Bará is a trio based in Europe, but the music has roots that spread much wider. Vocalist and ngoni player Baba Sissoko hails from Mali and his original songs call on that country's rich traditions. Percussionist Afra Mussawisade was born in Iran where he studied Persian classical music but he moved to Europe as a child, soon becoming exposed to other musical styles. Jozef Dumoulin, on keyboards, is Belgian. He began his career studying jazz piano but his inspiration now comes from a much broader musical field. All three musicians have worked with a wide range of international musicians in concerts and recording and have played together before, but this is their first venture recording as a trio. The result is an album that sounds fresh, varied and rather special. Whilst each musician makes his own distinct contribution to the sound, there is a sense of unity and purpose in the music that belies the differences between them.
The album kicks off with an electronic flurry from Dumoulin, quickly joined by Sissoko riffing on the ngoni, the warm acoustic string sound immediately creating an effective contrast. Then Mussawisade comes in, locking into the groove but adding sparkling fills in a way that is to characterize his approach to much of the album. Sissoko's vocal soars above the rhythms, with his own added backing vocals, though in live concerts they have others on stage in support. Towards the end of the track Dumoulin provides a searing free-form keyboard solo before giving way to some final vocalizing and a fade-out on the keyboard pattern with which the track began.
Sissoko's ngoni is present pretty much throughout the recording, sometimes discreetly with the ear being drawn more towards the vocals and the cross-rhythms of the percussion, but its repetitive ostinato patterns play a crucial role in keeping everything moving along. When the ngoni does come to the fore, before everything else kicks in as it does on “Teri Ya Ba," it's always a great moment.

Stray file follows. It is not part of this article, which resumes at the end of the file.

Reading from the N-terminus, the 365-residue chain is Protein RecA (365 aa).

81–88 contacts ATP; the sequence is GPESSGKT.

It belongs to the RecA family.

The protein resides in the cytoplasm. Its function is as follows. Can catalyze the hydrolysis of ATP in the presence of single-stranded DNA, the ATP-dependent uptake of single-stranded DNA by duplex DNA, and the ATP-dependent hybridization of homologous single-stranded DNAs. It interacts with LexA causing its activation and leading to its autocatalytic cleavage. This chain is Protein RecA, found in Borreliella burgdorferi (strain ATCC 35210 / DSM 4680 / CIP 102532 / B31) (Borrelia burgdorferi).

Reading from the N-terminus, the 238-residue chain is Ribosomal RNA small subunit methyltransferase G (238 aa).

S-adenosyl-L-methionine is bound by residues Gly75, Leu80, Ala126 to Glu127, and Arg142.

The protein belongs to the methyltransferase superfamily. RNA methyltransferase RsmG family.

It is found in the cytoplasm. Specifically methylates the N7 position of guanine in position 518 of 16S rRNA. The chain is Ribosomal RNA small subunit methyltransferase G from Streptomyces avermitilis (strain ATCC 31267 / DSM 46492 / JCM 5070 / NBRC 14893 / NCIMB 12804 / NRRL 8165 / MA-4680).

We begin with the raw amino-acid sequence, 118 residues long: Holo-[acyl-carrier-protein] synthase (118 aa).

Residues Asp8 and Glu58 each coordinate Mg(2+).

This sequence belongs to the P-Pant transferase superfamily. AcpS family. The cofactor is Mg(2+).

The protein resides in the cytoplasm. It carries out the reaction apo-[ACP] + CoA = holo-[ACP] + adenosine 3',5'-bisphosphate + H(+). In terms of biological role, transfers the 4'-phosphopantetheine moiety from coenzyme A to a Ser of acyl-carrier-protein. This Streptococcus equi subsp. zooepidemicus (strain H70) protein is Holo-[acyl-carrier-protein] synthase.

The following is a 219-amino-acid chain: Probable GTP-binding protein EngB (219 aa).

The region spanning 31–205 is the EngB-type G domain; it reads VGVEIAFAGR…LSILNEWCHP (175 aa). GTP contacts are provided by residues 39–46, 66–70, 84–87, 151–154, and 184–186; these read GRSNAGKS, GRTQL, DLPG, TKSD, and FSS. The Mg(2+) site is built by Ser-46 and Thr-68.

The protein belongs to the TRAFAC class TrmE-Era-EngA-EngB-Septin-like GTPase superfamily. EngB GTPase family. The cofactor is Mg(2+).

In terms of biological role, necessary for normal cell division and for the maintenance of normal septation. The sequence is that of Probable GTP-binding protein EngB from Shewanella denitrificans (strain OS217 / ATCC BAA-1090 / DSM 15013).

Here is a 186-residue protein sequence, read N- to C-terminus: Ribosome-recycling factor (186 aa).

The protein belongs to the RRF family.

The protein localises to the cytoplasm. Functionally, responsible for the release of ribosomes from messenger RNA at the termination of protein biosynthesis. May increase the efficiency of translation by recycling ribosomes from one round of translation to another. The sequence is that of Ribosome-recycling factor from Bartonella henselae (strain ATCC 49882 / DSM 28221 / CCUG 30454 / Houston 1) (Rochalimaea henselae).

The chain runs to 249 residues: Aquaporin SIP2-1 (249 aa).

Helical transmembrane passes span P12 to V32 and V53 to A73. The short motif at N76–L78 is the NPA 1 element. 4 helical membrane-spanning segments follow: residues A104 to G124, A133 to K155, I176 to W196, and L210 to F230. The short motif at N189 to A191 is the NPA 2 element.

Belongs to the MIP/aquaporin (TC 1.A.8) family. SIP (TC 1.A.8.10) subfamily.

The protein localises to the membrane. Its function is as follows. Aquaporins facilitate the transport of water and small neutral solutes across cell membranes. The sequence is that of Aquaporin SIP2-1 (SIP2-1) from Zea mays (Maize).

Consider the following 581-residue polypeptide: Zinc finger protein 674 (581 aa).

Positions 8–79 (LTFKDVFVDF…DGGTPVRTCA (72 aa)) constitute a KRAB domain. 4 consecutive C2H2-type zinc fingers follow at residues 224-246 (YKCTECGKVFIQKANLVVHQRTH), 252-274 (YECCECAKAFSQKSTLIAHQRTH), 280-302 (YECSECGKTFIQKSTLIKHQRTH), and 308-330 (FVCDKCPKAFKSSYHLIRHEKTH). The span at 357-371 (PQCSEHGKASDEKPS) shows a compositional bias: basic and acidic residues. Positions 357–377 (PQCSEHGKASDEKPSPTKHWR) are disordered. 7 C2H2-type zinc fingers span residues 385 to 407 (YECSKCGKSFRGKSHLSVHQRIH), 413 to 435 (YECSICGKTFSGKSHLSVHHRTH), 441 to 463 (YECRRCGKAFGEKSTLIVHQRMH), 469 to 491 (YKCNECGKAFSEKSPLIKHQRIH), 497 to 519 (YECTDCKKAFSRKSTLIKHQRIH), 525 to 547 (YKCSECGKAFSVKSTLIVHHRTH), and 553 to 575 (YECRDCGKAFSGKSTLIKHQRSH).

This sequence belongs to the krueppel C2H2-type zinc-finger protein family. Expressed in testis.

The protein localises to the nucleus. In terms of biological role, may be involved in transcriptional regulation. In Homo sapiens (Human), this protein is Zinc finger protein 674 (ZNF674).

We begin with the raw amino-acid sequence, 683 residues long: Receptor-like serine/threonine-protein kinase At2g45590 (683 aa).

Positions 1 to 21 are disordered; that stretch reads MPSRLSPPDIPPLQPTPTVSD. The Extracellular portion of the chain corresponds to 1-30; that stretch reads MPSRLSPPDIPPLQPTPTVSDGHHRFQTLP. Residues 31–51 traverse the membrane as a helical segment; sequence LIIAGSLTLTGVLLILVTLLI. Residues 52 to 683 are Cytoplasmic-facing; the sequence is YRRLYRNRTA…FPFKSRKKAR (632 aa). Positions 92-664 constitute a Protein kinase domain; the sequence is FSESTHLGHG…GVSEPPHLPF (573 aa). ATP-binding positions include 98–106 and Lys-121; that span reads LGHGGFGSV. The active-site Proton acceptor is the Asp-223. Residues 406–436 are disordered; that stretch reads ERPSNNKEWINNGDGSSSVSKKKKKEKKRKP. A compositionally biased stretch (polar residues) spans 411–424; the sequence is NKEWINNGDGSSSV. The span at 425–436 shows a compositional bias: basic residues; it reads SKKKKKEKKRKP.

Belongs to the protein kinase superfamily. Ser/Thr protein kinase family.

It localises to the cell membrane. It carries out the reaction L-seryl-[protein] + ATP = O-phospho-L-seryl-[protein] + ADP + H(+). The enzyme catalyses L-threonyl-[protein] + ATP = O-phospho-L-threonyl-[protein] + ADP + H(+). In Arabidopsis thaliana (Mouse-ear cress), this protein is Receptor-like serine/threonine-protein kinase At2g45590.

Jozef Dumoulin plays electronic and electric keyboards on the album, in particular a Fender Rhodes piano. At times his predilection for jazz phrasing and improvisation comes through, especially on his solos, as in “Yalla Yalla." It can come as a surprise to be transported back to the sound of 1970s Chick Corea and Weather Report, but it works.
Afra Mussawisade is a fine and innovative percussionist and he brings great character to the album. Having begun playing in Iran he later studied Latin American percussion in the Netherlands and then in Cuba before travelling several times to India to study South Indian percussion. He has succeeded in bringing these diverse influences together to create his own voice which always makes complete musical sense on this recording, exciting and varied playing, up-front but never getting in the way.
What makes this album work so well is the way these three musicians have managed to create a musically integrated sound without needing to compromise their individual styles. Mussawisade's percussive energy and inventiveness shines through while Sissoko's vocals often show considerable restraint, with the call and response exchanges sounding almost devotional at times. Meanwhile, Dumoulin's keyboard brings modernity into the mix, sometimes taking off into flights of fancy before returning to the fold for some unobtrusive accompaniment.
“Griot en vacances" is a particularly joyous track, with a rippling rhythm pattern from Sissoko's ngoni interweaving with Dumoulin's keyboard which comes close to emulating the same sound. Meanwhile Mussawisade plays across it with snapping fills on what may be timbales and Sissoko sings a lilting lyric over the top. It's one of the highlights of a fine album.
Find the artists online